How effective is this feature article as a protest text?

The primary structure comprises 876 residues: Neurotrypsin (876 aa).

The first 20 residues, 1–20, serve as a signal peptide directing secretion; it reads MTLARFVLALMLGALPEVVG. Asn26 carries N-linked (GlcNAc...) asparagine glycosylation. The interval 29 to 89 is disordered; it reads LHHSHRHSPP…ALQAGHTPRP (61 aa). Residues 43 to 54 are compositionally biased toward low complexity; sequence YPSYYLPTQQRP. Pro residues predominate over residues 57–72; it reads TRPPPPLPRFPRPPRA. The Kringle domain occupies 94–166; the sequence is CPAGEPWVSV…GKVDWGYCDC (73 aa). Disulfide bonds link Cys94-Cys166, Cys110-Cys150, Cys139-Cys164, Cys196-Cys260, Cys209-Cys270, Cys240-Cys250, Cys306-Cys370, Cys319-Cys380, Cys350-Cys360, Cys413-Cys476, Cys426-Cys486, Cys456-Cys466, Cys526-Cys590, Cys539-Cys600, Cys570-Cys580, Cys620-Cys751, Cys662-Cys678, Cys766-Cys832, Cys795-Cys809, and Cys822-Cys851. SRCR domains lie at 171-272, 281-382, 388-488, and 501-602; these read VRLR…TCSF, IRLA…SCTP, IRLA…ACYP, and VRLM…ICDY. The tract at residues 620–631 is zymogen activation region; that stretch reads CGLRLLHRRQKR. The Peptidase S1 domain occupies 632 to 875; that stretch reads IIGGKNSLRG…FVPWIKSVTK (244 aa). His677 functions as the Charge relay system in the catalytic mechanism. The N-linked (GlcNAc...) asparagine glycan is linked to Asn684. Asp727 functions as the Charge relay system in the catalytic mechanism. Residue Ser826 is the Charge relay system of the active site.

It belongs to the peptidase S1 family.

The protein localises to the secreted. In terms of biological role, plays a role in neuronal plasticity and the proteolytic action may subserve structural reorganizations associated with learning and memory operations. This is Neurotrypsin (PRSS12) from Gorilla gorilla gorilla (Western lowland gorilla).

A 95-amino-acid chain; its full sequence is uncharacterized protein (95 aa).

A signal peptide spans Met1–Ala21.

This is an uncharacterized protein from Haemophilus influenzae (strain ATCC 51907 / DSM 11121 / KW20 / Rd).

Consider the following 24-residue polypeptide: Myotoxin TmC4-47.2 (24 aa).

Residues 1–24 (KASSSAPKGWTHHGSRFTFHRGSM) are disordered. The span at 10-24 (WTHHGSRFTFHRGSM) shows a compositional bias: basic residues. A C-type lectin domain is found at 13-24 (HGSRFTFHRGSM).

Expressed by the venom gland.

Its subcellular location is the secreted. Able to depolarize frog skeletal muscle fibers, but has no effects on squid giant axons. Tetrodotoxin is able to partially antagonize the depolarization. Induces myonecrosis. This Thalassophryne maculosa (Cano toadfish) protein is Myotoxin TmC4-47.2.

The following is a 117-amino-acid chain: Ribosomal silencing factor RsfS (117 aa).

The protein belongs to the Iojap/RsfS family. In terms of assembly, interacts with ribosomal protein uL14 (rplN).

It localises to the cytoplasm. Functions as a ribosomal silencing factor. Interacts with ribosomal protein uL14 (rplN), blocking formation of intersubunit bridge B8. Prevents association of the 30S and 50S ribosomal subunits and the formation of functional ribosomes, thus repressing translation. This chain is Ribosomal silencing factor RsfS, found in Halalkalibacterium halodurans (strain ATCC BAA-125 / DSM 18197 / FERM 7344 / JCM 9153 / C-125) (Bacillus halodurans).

The feature article “Sexed up tween advertising shows fashion needs to grow up”, by Emma Rush and Caroline Norma, is an extremely effective protest text against the sexual exploitation of young girls in the fashion industry. Its textual form allows it to strategically target influential audiences and the article itself is written so that the composer’s disapproval of sexed-up, young models is clearly seen. As a protest text, it also manages to maintain its reader’s interest and motivation for action throughout viewing which heightens its effectiveness. The article as a protest text effectively reaches influential readers through its form of a mainstream newspaper article. As part of a major newspaper, the article targets authority figures and parents who are able to relate and respond to the protest. Norma and Rush’s disapproval of young girls being sexually exploited in major fashion industries is effectively embedded throughout the article, using various literary techniques. Their use of a pun in the title, “grow up” accuses the fashion industries of being juvenile, relating the words to both the young girl models being too mature and the immaturity of the fashion industry itself. The subheading continues the accusations in a more serious manner, nicknaming the trend "corporate paedophilia" - the use of emotive words like paedophilia creates a sense of both shock and disgust in the reader. The article then uses more subtle ways to continues its protest, demeaning the acts of fashion brands like Witchery through the use of sarcasm, "because, of course, girls from the age of eight need to understand that male romantic approval...is what really matters in life". The article as a protest text is also successful as it manages to maintain the reader’s interest throughout. Viewers are encouraged to continue reading through lines like “made us gasp”, which inspire curiosity and added shock value is seen...
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